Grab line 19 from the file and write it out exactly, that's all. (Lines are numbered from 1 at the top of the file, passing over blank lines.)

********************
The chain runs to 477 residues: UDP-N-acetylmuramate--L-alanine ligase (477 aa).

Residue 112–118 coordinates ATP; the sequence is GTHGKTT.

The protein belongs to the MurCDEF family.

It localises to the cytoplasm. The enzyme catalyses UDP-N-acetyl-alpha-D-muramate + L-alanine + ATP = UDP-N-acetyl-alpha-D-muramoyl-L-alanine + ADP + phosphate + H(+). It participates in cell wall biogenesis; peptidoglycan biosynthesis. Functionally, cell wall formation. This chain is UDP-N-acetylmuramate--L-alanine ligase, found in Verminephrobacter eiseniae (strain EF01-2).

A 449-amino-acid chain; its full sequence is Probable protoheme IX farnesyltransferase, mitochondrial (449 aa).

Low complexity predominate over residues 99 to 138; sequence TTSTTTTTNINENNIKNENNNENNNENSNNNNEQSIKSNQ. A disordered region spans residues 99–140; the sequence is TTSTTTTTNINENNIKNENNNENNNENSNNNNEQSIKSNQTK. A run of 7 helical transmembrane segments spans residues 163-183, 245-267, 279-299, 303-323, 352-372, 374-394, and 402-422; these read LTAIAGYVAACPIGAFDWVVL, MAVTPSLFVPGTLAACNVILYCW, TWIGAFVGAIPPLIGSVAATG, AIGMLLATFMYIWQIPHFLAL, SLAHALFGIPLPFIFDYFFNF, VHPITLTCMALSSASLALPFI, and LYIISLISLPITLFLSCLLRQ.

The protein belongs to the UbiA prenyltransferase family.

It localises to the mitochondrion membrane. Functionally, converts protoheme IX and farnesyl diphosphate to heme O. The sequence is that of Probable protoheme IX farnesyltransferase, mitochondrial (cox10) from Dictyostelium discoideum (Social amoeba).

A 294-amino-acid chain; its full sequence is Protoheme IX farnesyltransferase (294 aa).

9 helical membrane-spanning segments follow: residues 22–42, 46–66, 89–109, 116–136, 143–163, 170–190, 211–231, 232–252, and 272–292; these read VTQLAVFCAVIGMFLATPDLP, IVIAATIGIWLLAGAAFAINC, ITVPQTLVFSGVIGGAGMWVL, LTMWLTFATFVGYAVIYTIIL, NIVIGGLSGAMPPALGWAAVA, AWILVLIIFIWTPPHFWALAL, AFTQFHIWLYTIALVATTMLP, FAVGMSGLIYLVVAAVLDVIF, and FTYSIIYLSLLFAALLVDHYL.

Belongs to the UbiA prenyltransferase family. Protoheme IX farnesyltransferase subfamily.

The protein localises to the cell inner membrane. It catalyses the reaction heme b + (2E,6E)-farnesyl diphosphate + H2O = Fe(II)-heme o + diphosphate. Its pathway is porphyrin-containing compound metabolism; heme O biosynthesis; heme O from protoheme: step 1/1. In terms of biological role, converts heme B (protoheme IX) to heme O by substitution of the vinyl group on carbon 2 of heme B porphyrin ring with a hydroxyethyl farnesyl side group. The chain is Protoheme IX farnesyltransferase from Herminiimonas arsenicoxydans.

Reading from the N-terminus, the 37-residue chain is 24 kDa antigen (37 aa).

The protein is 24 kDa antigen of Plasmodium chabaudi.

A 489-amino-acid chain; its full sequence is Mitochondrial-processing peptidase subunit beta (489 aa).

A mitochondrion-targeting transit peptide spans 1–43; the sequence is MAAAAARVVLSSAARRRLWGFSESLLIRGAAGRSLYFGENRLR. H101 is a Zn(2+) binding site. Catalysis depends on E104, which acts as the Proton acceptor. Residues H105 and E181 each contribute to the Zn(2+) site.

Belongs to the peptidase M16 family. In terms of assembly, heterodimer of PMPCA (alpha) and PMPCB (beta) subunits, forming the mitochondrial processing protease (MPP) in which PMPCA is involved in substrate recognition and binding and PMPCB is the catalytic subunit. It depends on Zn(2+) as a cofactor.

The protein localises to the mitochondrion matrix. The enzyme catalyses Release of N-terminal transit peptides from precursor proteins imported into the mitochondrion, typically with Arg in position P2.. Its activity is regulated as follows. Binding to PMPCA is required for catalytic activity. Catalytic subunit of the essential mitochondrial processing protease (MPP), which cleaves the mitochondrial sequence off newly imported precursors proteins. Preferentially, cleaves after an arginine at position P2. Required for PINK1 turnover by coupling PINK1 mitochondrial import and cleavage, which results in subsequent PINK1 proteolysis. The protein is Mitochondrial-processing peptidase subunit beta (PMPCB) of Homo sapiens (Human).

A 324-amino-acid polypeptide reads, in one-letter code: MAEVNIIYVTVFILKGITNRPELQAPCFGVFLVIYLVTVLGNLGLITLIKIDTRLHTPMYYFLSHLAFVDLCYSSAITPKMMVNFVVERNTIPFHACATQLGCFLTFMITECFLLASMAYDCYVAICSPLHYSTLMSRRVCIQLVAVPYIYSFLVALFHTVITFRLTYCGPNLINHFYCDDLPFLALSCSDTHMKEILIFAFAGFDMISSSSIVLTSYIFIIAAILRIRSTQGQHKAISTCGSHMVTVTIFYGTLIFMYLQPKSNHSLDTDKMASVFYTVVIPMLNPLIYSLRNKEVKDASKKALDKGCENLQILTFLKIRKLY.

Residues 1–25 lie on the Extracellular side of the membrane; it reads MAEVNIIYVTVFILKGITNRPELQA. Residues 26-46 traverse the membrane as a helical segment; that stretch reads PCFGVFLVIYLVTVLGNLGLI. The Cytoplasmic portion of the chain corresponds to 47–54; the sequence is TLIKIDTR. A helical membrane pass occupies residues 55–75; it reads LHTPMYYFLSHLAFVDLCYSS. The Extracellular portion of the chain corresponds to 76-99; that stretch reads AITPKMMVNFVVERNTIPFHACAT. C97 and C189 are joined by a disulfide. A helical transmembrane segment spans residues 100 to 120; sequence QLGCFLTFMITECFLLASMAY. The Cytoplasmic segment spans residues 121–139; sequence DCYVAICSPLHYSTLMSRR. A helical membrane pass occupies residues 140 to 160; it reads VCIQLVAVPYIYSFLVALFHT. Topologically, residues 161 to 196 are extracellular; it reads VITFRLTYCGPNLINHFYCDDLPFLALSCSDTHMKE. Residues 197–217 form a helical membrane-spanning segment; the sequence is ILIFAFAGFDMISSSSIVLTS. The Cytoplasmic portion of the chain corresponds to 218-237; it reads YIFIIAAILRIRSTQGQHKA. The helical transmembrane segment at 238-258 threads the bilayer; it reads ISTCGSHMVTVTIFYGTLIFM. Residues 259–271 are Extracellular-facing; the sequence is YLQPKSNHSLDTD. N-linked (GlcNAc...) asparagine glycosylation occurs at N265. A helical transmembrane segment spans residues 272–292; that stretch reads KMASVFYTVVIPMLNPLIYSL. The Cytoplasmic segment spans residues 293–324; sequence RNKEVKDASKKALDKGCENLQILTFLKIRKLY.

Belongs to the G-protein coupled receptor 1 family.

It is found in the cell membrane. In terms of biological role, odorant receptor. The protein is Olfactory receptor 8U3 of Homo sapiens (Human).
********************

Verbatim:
A 324-amino-acid polypeptide reads, in one-letter code: MAEVNIIYVTVFILKGITNRPELQAPCFGVFLVIYLVTVLGNLGLITLIKIDTRLHTPMYYFLSHLAFVDLCYSSAITPKMMVNFVVERNTIPFHACATQLGCFLTFMITECFLLASMAYDCYVAICSPLHYSTLMSRRVCIQLVAVPYIYSFLVALFHTVITFRLTYCGPNLINHFYCDDLPFLALSCSDTHMKEILIFAFAGFDMISSSSIVLTSYIFIIAAILRIRSTQGQHKAISTCGSHMVTVTIFYGTLIFMYLQPKSNHSLDTDKMASVFYTVVIPMLNPLIYSLRNKEVKDASKKALDKGCENLQILTFLKIRKLY.